We had our FINAL round of micro-teaching lessons (woo-woo). One of my favorite takeaways was from Jessea’s presentation. She introduced a radial timer. You can find it on YouTube and embed it into your slideshow!
In addition, we worked on making our Statement of Teaching Philosophy.
Statement of Teaching Philosophy
The following outline is adapted from Prof. Mares-Tamayo’s lecture.
- A common component of job and fellowship applications
- An opportunity for self-reflection
- An introduction to a teaching portfolio (a collection of evidence that backs up your philosophy, e.g. lesson plans, syllabi, student sample papers)
- How do YOU define the phrase to learn? A time I really learned something… or Learning is like… [insert metaphor here]
- How do you define the phrase to teach? Think of a time when you were effectively teaching something… Helping someone learn is like…
- Reflect on Your Teaching Identity What 3 adjectives best describe you as a teacher and/or the way you share knowledge with others?
Tips and “Guidelines”
- Write about *YOUR* classroom (Do not say, ‘As a TA for Prof X…’ Instead write, ‘In my classroom I…’
- Aim for parsimony in 2 pages (elegant simplicity that is brief)
- Use a narrative, 1st person approach
- Make it reflective and personal
- Explain your specific disciplinary content
- Explain specific examples of your practice
- Showcase your strengths
- Showcase your accomplishments
Heart of the Statement
- Your GOALS for your students
- The METHODS you use to achieve those goals
- The ASSESSMENTS you use to find out if students have met your expectations
- Don’t say something generic like “I’m a great lecturer!” Rather, you could write, “In class formative assessments include non-graded quick writes that help my students succeed on their summative assessments such as midterms.”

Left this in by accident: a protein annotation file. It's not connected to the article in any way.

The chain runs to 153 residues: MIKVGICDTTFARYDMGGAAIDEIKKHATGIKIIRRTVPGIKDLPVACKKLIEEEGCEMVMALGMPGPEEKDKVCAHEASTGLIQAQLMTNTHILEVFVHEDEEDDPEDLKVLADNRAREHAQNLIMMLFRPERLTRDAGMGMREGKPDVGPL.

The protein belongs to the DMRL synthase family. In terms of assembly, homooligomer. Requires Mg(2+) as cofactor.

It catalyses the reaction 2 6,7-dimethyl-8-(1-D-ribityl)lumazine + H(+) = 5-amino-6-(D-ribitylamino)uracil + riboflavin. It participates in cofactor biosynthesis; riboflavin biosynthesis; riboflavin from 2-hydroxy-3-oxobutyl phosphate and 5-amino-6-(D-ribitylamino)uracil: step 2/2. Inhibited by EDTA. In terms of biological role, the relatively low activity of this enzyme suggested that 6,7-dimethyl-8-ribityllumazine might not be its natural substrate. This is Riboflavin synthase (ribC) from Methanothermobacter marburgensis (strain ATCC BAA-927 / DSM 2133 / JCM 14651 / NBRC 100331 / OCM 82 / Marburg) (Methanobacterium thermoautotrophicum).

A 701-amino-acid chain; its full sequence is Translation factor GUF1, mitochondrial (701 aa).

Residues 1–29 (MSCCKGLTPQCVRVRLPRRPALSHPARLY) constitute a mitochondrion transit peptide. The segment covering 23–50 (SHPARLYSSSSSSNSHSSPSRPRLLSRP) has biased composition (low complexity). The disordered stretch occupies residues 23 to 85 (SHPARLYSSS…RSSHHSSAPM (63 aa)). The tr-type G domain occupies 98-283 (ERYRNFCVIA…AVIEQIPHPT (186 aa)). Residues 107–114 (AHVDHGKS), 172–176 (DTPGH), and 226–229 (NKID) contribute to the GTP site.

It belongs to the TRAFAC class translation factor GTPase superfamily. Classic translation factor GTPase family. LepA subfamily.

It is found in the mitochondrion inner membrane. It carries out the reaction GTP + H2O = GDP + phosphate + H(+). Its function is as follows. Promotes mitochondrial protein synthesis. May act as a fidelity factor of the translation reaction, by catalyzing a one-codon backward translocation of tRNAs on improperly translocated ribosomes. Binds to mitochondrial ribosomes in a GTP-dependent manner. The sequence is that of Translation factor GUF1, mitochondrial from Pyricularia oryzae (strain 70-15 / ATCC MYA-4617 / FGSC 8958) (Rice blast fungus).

Additional Questions for Reflection
- Why is teaching important to you?
- What are the teaching beliefs and values that inform your teaching?
- How do you put your beliefs and values into practice?
- How would people describe your teaching?
- How do you utilize multiple pedagogical approaches in your teaching?
- How do you assess your teaching effectiveness?
- What should the person(s) you have taught know or be able to do?
- How is your teaching affected by your identity and background?
- How is your teaching affected by the identities and backgrounds of the people you teach?
- How do your research and disciplinary context influence your teaching?
You are creating a LIVING DOCUMENT that will evolve as you gain more experience as a teacher and as your beliefs about effective teaching and learning develop over time.
Returning to your teaching philosophy throughout your career can help make your current teaching practice more explicit and deliberate.
A very cool teaching moment this week took place during my education class on Critical race theory (CRT). This week, we were having our final presentations. One of my peers used his I-pad to guide us through a visual outline of his notes. The colorful document had flow charts and outlines on how he organized his paper and he explained so many concepts in such a short time. I’ll definitely have to do this at some point!